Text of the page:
In this article, we investigate the response of female lone parents to two reforms to the welfare system in Australia. Using childless single women as a control group, we find the first set of reforms increased hours worked substantially through job changes. The second set had much more modest effects on hours, which included a decrease in hours worked for those with children younger than six, but did effect an increase in participation. Our results highlight the heterogeneity of response of lone parents to welfare interventions and provide support for the importance of accounting for fixed costs and for within-job rigidities.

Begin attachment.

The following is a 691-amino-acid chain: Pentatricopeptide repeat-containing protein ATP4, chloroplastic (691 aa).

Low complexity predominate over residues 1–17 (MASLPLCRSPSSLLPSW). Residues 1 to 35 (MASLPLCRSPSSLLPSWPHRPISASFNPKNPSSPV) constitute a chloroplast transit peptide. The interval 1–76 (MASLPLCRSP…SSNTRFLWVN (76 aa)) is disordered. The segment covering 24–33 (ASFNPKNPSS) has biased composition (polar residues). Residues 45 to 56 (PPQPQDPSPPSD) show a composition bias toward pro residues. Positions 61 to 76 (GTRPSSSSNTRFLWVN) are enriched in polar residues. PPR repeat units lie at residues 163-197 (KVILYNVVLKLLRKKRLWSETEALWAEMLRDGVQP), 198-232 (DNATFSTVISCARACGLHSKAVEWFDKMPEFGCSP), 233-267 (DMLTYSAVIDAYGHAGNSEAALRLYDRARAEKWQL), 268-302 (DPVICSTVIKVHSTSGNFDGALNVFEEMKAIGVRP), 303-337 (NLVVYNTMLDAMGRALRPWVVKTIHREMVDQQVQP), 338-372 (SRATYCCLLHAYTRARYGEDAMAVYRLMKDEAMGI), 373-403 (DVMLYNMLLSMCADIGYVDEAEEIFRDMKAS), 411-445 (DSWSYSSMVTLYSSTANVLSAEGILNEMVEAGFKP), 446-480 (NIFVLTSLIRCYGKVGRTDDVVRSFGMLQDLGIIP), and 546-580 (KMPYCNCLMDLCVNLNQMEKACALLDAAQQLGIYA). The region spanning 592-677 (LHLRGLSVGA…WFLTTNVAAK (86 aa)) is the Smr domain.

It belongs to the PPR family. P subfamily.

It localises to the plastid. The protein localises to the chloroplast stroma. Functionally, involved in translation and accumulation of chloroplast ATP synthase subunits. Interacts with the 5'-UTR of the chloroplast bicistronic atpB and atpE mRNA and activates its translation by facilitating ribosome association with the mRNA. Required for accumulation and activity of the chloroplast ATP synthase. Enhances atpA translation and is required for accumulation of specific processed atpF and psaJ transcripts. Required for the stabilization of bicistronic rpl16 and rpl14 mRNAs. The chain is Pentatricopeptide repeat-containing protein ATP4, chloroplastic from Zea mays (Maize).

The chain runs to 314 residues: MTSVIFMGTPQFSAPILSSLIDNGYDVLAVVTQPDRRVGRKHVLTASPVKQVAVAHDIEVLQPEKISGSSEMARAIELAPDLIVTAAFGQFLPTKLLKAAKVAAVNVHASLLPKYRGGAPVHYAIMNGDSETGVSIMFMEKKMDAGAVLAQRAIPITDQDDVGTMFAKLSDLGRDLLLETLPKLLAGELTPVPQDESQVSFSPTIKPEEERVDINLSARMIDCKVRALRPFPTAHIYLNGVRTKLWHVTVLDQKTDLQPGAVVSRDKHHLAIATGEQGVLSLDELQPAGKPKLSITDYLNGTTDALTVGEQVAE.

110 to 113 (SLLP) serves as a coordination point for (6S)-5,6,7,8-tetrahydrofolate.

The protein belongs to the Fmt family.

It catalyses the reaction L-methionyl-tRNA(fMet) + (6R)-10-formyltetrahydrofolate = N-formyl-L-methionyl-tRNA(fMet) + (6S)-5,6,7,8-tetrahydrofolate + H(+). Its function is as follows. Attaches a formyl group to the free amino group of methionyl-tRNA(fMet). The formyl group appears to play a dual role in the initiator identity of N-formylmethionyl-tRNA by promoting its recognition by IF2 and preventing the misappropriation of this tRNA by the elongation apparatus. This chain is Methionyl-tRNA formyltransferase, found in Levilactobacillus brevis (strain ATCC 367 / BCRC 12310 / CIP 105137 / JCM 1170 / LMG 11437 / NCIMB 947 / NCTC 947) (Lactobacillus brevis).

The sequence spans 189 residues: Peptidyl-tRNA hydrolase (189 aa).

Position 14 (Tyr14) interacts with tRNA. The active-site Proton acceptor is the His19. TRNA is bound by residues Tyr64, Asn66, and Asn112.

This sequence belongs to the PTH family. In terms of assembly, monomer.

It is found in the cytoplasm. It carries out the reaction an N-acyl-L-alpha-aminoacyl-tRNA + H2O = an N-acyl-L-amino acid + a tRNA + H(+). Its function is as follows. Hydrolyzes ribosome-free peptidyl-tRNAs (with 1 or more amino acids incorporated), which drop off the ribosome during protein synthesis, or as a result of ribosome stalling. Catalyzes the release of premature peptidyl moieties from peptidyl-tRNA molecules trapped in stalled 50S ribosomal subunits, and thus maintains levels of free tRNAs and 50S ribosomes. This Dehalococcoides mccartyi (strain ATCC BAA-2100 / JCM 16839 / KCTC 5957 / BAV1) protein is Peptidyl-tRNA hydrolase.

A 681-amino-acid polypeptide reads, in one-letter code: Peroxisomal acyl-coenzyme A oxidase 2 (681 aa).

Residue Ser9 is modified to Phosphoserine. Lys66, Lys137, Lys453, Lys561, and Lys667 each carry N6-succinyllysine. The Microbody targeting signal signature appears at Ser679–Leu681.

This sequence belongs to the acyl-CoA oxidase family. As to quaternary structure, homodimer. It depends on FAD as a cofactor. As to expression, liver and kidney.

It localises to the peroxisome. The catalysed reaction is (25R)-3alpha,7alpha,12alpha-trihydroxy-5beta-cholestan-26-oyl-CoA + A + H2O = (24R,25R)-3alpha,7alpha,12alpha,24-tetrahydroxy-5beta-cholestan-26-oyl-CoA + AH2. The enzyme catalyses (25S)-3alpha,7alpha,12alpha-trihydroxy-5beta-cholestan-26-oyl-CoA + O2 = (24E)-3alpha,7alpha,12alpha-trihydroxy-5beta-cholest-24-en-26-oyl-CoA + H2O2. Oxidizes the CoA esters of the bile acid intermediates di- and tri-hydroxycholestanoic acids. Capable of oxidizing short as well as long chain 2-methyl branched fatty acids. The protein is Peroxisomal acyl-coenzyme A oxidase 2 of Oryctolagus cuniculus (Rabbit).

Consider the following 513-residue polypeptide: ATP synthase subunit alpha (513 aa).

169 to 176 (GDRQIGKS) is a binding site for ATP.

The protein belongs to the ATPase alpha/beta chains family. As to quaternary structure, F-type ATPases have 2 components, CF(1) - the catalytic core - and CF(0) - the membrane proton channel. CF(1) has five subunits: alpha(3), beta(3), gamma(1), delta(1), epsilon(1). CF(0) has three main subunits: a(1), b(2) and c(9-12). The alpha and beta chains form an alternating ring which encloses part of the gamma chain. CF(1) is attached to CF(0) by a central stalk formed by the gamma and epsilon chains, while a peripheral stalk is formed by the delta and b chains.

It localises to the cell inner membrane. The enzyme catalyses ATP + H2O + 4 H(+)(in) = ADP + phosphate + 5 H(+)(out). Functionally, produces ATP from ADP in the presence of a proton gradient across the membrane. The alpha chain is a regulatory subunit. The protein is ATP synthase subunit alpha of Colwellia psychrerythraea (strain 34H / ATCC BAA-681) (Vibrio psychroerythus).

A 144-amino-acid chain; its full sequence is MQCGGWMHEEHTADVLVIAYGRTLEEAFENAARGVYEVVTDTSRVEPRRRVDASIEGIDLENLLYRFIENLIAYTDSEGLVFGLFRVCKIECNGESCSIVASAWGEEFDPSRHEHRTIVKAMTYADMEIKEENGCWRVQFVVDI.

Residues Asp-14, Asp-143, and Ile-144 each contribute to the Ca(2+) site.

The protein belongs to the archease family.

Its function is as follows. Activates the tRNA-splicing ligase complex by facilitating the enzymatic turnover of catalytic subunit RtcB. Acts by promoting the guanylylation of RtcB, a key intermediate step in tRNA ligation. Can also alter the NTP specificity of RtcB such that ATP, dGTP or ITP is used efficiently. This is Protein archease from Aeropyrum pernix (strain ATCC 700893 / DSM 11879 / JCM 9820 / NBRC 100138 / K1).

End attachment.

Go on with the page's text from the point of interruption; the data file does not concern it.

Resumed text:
|Journal||Oxford Economic Papers|
|Publication status||Published - 2014|